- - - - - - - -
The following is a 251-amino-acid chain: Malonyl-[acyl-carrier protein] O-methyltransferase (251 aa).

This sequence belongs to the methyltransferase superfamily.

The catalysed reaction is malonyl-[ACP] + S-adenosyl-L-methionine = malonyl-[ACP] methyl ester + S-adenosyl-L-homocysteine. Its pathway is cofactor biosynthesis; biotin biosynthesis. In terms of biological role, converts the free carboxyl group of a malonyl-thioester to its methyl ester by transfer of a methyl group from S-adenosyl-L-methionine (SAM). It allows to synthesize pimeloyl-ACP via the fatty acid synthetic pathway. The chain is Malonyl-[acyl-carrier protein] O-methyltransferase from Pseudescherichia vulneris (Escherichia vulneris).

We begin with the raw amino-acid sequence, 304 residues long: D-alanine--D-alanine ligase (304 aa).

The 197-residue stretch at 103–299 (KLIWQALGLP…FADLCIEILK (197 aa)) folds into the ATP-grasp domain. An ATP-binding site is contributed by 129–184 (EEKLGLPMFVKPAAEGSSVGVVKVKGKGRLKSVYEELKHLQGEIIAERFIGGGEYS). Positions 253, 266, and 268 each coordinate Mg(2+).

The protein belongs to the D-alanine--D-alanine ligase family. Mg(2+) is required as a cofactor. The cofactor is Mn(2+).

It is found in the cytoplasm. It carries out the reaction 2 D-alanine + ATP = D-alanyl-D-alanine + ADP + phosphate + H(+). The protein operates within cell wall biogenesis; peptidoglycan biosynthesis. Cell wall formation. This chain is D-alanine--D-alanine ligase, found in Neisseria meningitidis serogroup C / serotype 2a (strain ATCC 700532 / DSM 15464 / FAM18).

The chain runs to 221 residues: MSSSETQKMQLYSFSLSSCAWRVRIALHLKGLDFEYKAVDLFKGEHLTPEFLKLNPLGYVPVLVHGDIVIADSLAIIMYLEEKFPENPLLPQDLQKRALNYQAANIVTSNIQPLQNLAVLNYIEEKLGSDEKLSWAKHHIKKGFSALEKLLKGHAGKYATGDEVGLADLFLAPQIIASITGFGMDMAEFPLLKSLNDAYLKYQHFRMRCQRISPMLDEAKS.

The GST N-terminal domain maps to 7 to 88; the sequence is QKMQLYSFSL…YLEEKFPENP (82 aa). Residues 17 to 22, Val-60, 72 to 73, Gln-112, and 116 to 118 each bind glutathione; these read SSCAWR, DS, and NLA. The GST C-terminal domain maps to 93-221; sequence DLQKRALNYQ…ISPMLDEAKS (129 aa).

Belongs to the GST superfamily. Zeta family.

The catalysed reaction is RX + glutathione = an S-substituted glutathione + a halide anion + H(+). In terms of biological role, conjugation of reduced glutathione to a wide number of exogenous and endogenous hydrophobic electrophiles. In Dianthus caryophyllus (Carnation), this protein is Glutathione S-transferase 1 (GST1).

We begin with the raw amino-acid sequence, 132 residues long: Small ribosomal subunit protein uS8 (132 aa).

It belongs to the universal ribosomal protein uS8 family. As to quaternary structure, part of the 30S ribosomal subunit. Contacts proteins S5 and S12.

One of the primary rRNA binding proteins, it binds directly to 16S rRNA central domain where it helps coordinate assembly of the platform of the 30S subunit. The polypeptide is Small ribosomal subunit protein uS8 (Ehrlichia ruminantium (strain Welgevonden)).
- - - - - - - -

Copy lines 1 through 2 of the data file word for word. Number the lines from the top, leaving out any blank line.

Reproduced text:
The following is a 251-amino-acid chain: Malonyl-[acyl-carrier protein] O-methyltransferase (251 aa).

This sequence belongs to the methyltransferase superfamily.